Thursday, December 30, 2004

AARP's Place at the Table

AARP is planning to greet the new Congress with a two-week, $5 million ad campaign featuring a "Social Insecurity" theme, according to the NY Times. The spots will feature people (a Harry-and-Louise-ish couple, an options trader and others) saying they don't want to gamble with their retirement. A number of bloggers, including Matthew Yglesias and Mark A. R. Kleiman see this as a good thing.

What is not explained by either the Times or the two bloggers is why AARP should have a strong voice in the debate. Those it represents will be uneffected by the likely reforms (even Bush has stated private accounts would be limited to workers who are younger than the AARP membership).

It sounds as though AARP itself has latched onto "retirement" as its core issue, even if the issue at hand has no direct impact on its current members.

What is lacking in this debate are organized voices from those who would be directly affected by the proposed reforms, namely Gen X and Gen Y for lack of better terms. AARP does not speak for them even if it would like to.

Is There a Social Security Crisis?

George Bush has raised the spector of Social Security reform and sparked a debate about whether the system is in crisis at all. Those arguing that there is no crisis (and thus no need for reform) often point out that the system will not go bust before 2042. Even then, they say, the promises made under the system can be met with slight tweaks (see the Detroit Free Press for an example of the argument in the second answer). So, does this mean there is no imminent crisis? After all, 2042 is a long way off, right?

Perhaps not.

I am hoping, fingers crossed, to start collecting benefits when I turn 67 in 2034 (yes, I was born in 1967). What does the preceding statement mean to the debate?
  1. My retirement age for benefits has already been changed once -- to 67 from 65. For me, this change happened in one fell swoop in 1983, not gradually over time as government officials still insist (see the Brookings Institute for a list of all changes to the system since its inception). Listening to some in the debate I have a sense that the promise that I will be able to retire at 67 will not be kept and yet I am nearly half way through my working career. That sounds like a crisis to me.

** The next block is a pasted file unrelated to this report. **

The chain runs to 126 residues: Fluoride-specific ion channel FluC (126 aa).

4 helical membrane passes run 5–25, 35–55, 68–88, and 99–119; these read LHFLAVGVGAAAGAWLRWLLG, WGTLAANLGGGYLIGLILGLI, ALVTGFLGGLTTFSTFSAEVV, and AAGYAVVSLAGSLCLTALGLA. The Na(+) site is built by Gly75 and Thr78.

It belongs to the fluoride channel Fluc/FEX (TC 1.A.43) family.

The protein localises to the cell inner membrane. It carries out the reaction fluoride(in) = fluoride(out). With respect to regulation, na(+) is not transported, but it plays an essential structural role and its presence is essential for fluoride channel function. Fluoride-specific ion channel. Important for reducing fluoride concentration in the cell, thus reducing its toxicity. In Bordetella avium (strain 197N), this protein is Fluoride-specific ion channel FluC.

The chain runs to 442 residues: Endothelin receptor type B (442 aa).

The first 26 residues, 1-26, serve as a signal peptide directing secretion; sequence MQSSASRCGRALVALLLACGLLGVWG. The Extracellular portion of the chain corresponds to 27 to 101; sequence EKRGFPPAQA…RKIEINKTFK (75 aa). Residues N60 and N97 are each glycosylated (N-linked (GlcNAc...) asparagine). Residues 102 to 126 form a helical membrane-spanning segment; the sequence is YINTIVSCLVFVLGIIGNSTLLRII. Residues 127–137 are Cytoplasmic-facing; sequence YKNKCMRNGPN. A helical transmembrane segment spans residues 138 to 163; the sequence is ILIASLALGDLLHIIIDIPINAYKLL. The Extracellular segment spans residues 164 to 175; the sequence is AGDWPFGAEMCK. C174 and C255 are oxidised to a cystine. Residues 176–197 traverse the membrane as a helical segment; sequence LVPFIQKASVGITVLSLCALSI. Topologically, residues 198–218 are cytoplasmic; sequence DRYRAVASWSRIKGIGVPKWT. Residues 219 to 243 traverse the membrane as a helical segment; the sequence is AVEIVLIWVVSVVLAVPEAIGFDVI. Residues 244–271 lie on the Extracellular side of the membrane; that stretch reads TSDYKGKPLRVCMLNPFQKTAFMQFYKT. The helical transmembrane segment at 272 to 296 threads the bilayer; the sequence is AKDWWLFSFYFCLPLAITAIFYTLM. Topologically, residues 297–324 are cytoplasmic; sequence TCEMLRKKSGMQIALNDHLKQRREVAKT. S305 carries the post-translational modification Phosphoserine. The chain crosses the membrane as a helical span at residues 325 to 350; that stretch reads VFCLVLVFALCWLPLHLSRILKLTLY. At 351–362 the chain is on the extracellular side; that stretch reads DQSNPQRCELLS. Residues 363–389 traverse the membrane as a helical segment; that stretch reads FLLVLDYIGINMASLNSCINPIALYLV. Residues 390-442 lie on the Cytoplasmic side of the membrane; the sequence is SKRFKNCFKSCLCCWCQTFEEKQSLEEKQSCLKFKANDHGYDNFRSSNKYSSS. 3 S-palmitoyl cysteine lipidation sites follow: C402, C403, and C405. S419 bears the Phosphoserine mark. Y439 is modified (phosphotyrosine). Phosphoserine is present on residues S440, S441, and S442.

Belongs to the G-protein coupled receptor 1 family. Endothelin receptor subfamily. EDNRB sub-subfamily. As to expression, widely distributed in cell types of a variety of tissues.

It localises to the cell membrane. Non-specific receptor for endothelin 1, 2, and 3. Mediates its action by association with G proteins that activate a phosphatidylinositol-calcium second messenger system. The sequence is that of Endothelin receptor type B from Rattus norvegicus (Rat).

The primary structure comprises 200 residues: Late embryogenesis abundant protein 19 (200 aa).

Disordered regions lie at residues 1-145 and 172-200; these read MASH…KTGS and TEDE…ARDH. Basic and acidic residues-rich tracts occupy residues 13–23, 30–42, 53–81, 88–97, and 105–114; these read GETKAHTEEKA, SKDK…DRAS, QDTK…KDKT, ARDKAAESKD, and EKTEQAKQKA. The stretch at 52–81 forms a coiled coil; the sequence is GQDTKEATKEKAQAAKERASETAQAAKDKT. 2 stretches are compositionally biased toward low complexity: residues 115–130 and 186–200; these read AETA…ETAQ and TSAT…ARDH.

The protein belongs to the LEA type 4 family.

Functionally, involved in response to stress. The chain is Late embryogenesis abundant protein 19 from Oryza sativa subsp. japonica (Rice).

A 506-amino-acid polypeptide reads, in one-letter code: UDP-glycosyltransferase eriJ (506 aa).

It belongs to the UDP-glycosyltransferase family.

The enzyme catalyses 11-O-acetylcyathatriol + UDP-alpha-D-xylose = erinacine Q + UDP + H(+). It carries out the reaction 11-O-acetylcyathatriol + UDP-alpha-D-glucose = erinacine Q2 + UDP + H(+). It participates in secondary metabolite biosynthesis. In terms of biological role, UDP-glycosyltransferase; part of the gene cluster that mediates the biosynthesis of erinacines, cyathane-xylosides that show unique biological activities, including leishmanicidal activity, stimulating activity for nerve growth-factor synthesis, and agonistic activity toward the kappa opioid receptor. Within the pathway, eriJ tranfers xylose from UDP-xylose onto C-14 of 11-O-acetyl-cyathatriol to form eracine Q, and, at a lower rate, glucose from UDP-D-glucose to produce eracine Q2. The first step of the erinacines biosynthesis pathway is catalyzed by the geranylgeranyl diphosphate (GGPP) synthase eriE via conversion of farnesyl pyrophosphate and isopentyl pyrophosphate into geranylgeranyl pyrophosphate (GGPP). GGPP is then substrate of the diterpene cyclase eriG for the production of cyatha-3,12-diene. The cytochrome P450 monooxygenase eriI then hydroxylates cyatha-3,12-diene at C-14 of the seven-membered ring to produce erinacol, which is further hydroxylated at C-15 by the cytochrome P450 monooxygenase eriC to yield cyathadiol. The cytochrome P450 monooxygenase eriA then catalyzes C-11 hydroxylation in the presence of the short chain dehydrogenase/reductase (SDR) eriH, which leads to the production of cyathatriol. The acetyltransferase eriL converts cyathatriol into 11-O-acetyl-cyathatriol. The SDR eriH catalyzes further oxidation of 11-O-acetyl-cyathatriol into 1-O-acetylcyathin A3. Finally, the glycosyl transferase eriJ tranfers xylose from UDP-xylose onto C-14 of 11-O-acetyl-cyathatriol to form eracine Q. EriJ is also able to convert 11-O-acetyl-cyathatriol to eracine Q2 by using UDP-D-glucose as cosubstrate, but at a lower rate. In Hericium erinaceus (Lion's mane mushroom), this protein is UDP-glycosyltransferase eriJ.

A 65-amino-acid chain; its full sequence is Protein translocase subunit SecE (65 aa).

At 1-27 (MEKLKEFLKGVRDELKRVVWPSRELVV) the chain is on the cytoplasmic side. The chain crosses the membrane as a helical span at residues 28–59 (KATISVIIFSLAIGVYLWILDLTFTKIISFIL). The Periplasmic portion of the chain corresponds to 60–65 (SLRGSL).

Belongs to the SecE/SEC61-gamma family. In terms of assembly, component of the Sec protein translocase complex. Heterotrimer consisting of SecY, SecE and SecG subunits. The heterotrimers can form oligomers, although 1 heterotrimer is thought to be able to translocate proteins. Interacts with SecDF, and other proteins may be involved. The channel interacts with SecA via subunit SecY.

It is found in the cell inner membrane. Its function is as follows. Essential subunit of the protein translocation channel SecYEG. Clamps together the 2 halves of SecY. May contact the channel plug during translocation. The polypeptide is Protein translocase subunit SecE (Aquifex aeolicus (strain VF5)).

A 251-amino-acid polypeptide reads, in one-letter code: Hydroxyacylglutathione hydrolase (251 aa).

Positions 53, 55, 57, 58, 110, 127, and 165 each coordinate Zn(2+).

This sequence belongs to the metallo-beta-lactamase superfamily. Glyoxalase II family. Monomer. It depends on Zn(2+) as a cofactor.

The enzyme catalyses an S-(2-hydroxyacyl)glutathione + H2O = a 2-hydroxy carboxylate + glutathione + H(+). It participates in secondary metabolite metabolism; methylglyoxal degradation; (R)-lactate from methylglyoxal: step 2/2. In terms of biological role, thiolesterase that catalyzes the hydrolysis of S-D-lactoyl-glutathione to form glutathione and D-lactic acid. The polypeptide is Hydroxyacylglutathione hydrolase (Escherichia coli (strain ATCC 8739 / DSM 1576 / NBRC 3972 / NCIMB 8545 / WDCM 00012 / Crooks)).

2. Pension benefit promises covering the years from my retirement in 2034 to my eventual death (this actuarial table says it will likely occur by 2046) have been made to me since I entered the workforce in 1986. That means promises are today being made to me for at least four year past the point at which those making them know they can be kept. That sounds like a crisis for me.

  3. I am 37. There are many, many youger workers who are now making payments in the system who will retire well beyond the point at which the promises cannot be kept. An eighteen year old starting her first job today will pay more than 12 percent of what are in all liklihood small checks and not collect her first check before 2043 ... wait, that is one year past the current crisis date. How can we be making promises to her knowing they can't be kept. That sounds like a crisis to me.

  4. Currently I pay 12.4 percent of my income into Social Security. In my case that works out to about $650 per month. To put that amount in perspective, Social Security is a larger expense than any others I have besides rent and taxes. It is more than I spend on food and far more than I am able to save. That sounds like a crisis to me.
Comments anyone?